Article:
Several thousand lightning strikes in recent days ignite fires, leaving thick smoke blanketing the region. Total area burned for all the fires in California this week ARE "close to one million acres (400,000 hectares)," according to an official.

The LNU Lightning Complex Fire engulfs a ridge line near Aetna Springs, California, US. August 23, 2020.
The LNU Lightning Complex Fire engulfs a ridge line near Aetna Springs, California, US. August 23, 2020. (Adrees Latif / Reuters)

Some of California's largest-ever fires have been raging across the state, forcing tens of thousands from their homes as forecasters warned of further blazes sparked by lightning.

Several thousand lightning strikes in recent days ignited fires that left thick smoke blanketing the region on Saturday.

The total area burned for all the fires in California this week is "close to one million acres (400,000 hectares)," according to CalFire public information officer Jeremy Rahn.

"More lightning is anticipated tomorrow (Sunday) and into Tuesday – everyone must remain alert and have an evacuation plan," the agency said on Twitter.

Bad weather sparking more fires

The National Weather Service added: "With severe drought and exceptionally dry fuels present, dry thunderstorms could spark additional wildfires this weekend."

"The western US and Great Plains are shrouded under a vast area of smoke due to ongoing wildfires that extend from the Rockies to the West Coast."

About 2,600 firefighters are tackling the two largest blazes, out of 13,700 battling "nearly two dozen major fires," according to Rahn.

"If you don't believe in climate change, come to California," tweeted state Governor Gavin Newsom alongside a dramatic photograph of huge clouds of smoke rising from fires.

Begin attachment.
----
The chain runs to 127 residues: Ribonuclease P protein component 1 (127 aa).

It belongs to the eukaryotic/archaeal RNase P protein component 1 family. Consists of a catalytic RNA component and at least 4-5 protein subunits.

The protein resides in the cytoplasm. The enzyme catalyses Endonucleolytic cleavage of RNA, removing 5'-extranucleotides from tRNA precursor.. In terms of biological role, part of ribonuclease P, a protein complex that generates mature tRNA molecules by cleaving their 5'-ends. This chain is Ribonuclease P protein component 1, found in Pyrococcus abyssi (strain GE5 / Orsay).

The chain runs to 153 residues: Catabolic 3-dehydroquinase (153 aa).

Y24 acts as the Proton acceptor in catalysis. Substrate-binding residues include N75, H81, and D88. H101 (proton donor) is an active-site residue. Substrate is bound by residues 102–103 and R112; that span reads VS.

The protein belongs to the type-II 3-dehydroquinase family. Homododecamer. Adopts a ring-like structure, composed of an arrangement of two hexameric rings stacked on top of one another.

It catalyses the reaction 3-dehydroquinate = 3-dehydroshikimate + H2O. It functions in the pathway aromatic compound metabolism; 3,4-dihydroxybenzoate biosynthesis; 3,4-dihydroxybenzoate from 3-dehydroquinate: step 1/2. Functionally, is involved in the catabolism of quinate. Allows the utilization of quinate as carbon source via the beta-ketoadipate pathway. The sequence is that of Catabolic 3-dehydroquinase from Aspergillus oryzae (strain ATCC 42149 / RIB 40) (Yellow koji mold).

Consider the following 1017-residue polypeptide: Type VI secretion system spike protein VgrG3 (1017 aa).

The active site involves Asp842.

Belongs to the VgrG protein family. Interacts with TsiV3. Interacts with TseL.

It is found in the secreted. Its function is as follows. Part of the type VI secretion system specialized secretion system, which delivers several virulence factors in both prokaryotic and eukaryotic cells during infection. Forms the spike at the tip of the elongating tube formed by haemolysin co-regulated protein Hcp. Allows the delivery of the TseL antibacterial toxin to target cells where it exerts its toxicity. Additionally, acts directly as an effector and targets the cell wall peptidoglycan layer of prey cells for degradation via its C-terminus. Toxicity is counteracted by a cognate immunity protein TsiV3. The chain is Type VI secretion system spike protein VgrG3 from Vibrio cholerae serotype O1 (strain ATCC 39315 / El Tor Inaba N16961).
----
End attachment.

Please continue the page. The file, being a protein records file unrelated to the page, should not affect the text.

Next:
"This is from today. And is just a small part of the nearly 600 fires we are battling this week."

He had earlier tweeted an ABC News video showing apocalyptic images of smoldering orange roadsides thick with smoke, with sparks flying as trees burned ferociously.

Wineries in the famed Napa and Sonoma regions, which are still reeling from blazes in recent years, are under threat.

"Many of these firefighters have been on the lines for 72 hours, and everybody is running on fumes," Assemblyman Jim Wood of the Healdsburg district in Sonoma told the Los Angeles Times.

"Our first responders are working to the ragged edge of everything they have."

READ MORE: California struggles to contain deadly wildfires which have doubled in size

Bodies recovered

The two largest blazes – dubbed the SCU Lightning Complex and the LNU Lightning Complex – have burned about 660,000 acres and destroyed more than 840 structures.

The SCU fire had burned nearly 340,000 acres by early Sunday, making it the second-largest fire in California history. It was 10 percent contained.

The LNU blaze covered 325,000 acres and was the third largest in state history. It was 15 percent contained.

According to the Los Angeles Times, the 1.2 million acres burned in California in the past month is far higher than the 259,000 acres destroyed in the whole of last year. It was "an astonishing toll so early in fire season," the paper said.

Five deaths have been linked to the latest flare-ups, with four bodies recovered on Thursday, including three from a burned house in a rural area of Napa County.

But many residents have refused evacuation orders.

"At least if we're here, we know exactly what's going on," Napa resident John Newman, 68, told the San Francisco Chronicle as he sat in a lawn chair in his driveway. "Family is worried, but it's a little different if you're here firsthand."

Nature reserves were also ravaged. The Big Basin Redwoods State Park said that some of its historic buildings had been destroyed by flames.

The park, where giant redwood trees of well over 500 years old can be found, was "extensively damaged," it said.

About 119,000 people have been evacuated, with many struggling to find shelter and hesitating to go to centers set up by authorities because of coronavirus risks.

In some counties south of San Francisco, evacuees opted to sleep in trailers along the Pacific Ocean as they fled nearby fires, while tourists were urged to leave to free up accommodation.

Fire crews, surveillance equipment and other firefighting hardware was being sent from states including Oregon, New Mexico and Texas.

But faced with the sheer scope of the disaster, Newsom also asked for help from Canada and Australia, which he said had "the world's best firefighters."

Source: AFP